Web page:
A provision in Finance Minister Ralph Goodale’s federal budget will help companies defray the cost of IT equipment more quickly, but whether that translates into increased PC sales is open for debate.

According to the new rules laid out by Goodale, capital cost allowance rates on computer equipment

have increased from 30 per cent to 40 per cent a year. For broadband, Internet and network equipment the rate has moved from 20 to 30 per cent.

“”It means you save tax more quickly on your depreciation than you would have before,”” explained Karen Wensley, a corporate tax specialist in the Toronto offices of Ernst & Young. “”The total tax savings from buying a new piece of equipment are the same, but they’ve pushed forward the timing.””

Companies may not be saving more in the long-run, but have cash in hand sooner could potentially affect purchasing decisions.

“”Businesses always make investment decisions on a time-value of money basis as opposed to an absolute dollar basis,”” said Wensley. “”Certainly at the margin, it may cause people to buy more equipment or replace their old equipment more quickly.””

But there is more to the cost of computer equipment than just the sticker price and potential tax savings, argued IDC Canada analyst Eddie Chan. Companies also have to consider what they will spend in training and support when they replace PCs. The IT industry at large has observed the growth of a phenomenon called “”good-enough computing”” in recent years.

IT users are extending the life of their PCs because they don’t require an upgrade or can’t justify the cost of an upgrade.

According to IDC Canada statistics, in Q3 2002, Canadian enterprises replaced their PCs every 3.6 years. By Q2 2003, that number had increased slightly to 3.8 years.

“”It’s not as straight forward as, ‘Oh, OK, we can just write it off, but it doesn’t hurt.’ It’s a good stimulus,”” said Chan of the revised tax structure. But, “”to actually establish a correlation between that and actual decision-making, that’s open to debate.””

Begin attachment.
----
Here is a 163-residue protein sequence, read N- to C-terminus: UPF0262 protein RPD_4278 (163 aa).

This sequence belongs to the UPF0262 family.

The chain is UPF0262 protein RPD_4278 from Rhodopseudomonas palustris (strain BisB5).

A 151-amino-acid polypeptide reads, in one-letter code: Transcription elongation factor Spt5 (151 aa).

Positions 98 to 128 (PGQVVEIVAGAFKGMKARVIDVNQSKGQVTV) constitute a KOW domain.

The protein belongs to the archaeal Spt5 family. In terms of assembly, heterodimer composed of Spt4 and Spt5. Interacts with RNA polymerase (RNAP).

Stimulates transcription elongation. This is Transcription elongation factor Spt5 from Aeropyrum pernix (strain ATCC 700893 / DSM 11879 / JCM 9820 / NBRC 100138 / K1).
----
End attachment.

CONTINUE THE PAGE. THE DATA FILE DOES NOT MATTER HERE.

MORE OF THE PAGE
Reducing the tax burden John Reid, president of the Canadian Advanced Technology Alliance, said he’s heartened by the change. CATA had released several public statements prior to the budget urging the government to eliminate capital taxes.

“”Anything that can be done to accelerate the rate at which companies procure IT goods and services is very beneficial for the industry,”” he said.

Reid added that CATA is generally enthusiastic about the Goodale budget, more so than the 2003 budget, which fell short of the organization’s expectations. This year, for example, some of the restrictions that prevented small businesses from fully accessing the 35 per cent Scientific Research & Experimental (SR&ED) tax credit program have been removed.

“”By getting our fiscal house in order, we can accelerate the speed at which we reduce the tax burden, remove unnecessary red tape. It’s more (an issue) of speed,”” said Reid.

Reid also lauded improvements to the Canada Student Loans program, and an increase of $90 million annually to the granting councils.

As well, there is a government commitment of $200 million to Sustainable Development Technology Canada, which could help Canadian companies commercialize environmental technologies.

As well, $100 million will be made available to Canada Health Infoway to allow provinces and territories to invest in software and hardware for public health. Another $605 million will be made available over five years for security contingency reserve, including coordination of systems and information, considered a weakness.

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